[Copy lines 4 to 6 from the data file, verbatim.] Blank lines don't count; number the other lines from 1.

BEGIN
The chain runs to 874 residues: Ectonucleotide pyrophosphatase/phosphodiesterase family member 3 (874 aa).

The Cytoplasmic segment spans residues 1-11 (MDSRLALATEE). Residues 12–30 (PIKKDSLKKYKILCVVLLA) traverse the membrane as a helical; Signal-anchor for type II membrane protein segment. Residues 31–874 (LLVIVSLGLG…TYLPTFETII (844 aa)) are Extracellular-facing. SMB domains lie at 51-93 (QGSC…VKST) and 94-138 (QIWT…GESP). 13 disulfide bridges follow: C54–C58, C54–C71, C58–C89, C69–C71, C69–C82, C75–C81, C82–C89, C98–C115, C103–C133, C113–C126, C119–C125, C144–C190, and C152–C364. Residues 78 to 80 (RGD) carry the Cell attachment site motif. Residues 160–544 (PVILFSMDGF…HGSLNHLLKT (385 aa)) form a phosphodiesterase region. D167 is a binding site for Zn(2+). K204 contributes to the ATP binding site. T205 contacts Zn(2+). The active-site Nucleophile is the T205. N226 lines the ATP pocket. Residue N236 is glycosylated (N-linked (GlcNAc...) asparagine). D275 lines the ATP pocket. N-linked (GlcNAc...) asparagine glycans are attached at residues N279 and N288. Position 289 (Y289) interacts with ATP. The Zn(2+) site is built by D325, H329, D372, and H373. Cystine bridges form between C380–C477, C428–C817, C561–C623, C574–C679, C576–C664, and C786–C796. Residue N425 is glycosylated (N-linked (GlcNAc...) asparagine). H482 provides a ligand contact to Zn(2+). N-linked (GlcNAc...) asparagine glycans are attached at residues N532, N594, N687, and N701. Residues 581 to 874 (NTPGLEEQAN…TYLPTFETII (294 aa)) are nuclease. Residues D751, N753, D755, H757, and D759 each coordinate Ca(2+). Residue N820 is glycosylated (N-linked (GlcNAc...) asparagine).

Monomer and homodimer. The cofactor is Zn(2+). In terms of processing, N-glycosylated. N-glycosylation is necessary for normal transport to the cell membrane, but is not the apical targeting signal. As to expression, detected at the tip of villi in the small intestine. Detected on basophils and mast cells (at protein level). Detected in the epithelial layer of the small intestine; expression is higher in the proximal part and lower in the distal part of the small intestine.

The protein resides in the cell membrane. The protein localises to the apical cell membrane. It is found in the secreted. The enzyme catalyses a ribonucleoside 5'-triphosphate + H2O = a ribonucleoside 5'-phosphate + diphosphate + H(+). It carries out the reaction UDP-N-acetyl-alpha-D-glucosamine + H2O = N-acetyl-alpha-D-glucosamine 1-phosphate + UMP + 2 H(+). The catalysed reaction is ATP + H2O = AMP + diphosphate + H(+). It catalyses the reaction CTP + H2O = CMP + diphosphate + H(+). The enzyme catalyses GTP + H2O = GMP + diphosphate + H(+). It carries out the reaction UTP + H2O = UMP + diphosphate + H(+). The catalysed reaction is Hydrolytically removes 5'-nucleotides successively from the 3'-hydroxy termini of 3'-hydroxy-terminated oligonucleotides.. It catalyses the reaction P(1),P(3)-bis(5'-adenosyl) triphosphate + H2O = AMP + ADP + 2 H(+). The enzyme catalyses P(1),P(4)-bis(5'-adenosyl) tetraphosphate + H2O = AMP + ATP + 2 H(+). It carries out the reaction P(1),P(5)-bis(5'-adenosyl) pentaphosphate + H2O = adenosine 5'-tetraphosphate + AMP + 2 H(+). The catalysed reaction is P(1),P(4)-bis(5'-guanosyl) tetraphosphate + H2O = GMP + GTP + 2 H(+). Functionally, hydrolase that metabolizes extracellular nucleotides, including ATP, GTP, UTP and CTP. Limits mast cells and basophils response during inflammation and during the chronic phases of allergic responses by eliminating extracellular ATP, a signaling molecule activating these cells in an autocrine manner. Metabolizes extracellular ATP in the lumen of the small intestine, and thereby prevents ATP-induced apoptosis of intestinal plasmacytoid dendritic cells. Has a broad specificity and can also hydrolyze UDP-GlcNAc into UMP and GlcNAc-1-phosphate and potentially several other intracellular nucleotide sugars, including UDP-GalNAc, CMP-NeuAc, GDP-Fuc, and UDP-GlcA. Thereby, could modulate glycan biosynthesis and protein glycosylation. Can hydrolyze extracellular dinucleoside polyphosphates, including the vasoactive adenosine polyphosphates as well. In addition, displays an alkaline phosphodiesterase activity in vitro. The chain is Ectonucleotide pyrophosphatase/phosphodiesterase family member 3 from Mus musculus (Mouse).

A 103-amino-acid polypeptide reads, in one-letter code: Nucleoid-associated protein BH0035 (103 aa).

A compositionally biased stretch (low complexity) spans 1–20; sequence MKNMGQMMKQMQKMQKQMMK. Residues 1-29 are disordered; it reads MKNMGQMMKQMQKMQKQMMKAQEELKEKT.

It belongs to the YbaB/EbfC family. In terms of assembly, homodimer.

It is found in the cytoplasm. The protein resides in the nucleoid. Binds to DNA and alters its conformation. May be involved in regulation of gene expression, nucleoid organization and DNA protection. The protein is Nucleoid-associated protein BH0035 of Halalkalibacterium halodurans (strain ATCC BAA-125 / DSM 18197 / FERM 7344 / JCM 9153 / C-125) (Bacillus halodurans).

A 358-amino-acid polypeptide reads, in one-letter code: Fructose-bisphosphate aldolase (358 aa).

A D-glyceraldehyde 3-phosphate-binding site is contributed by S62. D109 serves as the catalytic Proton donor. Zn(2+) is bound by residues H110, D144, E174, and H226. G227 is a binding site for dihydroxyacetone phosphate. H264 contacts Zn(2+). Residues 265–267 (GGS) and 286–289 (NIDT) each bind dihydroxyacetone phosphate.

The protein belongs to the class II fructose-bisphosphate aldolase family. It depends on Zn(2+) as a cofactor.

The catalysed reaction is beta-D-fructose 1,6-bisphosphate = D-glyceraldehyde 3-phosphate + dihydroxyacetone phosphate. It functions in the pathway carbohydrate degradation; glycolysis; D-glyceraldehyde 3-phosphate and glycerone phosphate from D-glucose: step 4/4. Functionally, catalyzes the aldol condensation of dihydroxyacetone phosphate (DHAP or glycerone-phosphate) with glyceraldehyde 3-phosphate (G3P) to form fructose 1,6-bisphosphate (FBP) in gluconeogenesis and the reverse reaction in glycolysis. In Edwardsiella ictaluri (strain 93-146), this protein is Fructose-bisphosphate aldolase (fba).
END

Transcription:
The protein resides in the cell membrane. The protein localises to the apical cell membrane. It is found in the secreted. The enzyme catalyses a ribonucleoside 5'-triphosphate + H2O = a ribonucleoside 5'-phosphate + diphosphate + H(+). It carries out the reaction UDP-N-acetyl-alpha-D-glucosamine + H2O = N-acetyl-alpha-D-glucosamine 1-phosphate + UMP + 2 H(+). The catalysed reaction is ATP + H2O = AMP + diphosphate + H(+). It catalyses the reaction CTP + H2O = CMP + diphosphate + H(+). The enzyme catalyses GTP + H2O = GMP + diphosphate + H(+). It carries out the reaction UTP + H2O = UMP + diphosphate + H(+). The catalysed reaction is Hydrolytically removes 5'-nucleotides successively from the 3'-hydroxy termini of 3'-hydroxy-terminated oligonucleotides.. It catalyses the reaction P(1),P(3)-bis(5'-adenosyl) triphosphate + H2O = AMP + ADP + 2 H(+). The enzyme catalyses P(1),P(4)-bis(5'-adenosyl) tetraphosphate + H2O = AMP + ATP + 2 H(+). It carries out the reaction P(1),P(5)-bis(5'-adenosyl) pentaphosphate + H2O = adenosine 5'-tetraphosphate + AMP + 2 H(+). The catalysed reaction is P(1),P(4)-bis(5'-guanosyl) tetraphosphate + H2O = GMP + GTP + 2 H(+). Functionally, hydrolase that metabolizes extracellular nucleotides, including ATP, GTP, UTP and CTP. Limits mast cells and basophils response during inflammation and during the chronic phases of allergic responses by eliminating extracellular ATP, a signaling molecule activating these cells in an autocrine manner. Metabolizes extracellular ATP in the lumen of the small intestine, and thereby prevents ATP-induced apoptosis of intestinal plasmacytoid dendritic cells. Has a broad specificity and can also hydrolyze UDP-GlcNAc into UMP and GlcNAc-1-phosphate and potentially several other intracellular nucleotide sugars, including UDP-GalNAc, CMP-NeuAc, GDP-Fuc, and UDP-GlcA. Thereby, could modulate glycan biosynthesis and protein glycosylation. Can hydrolyze extracellular dinucleoside polyphosphates, including the vasoactive adenosine polyphosphates as well. In addition, displays an alkaline phosphodiesterase activity in vitro. The chain is Ectonucleotide pyrophosphatase/phosphodiesterase family member 3 from Mus musculus (Mouse).

A 103-amino-acid polypeptide reads, in one-letter code: Nucleoid-associated protein BH0035 (103 aa).

A compositionally biased stretch (low complexity) spans 1–20; sequence MKNMGQMMKQMQKMQKQMMK. Residues 1-29 are disordered; it reads MKNMGQMMKQMQKMQKQMMKAQEELKEKT.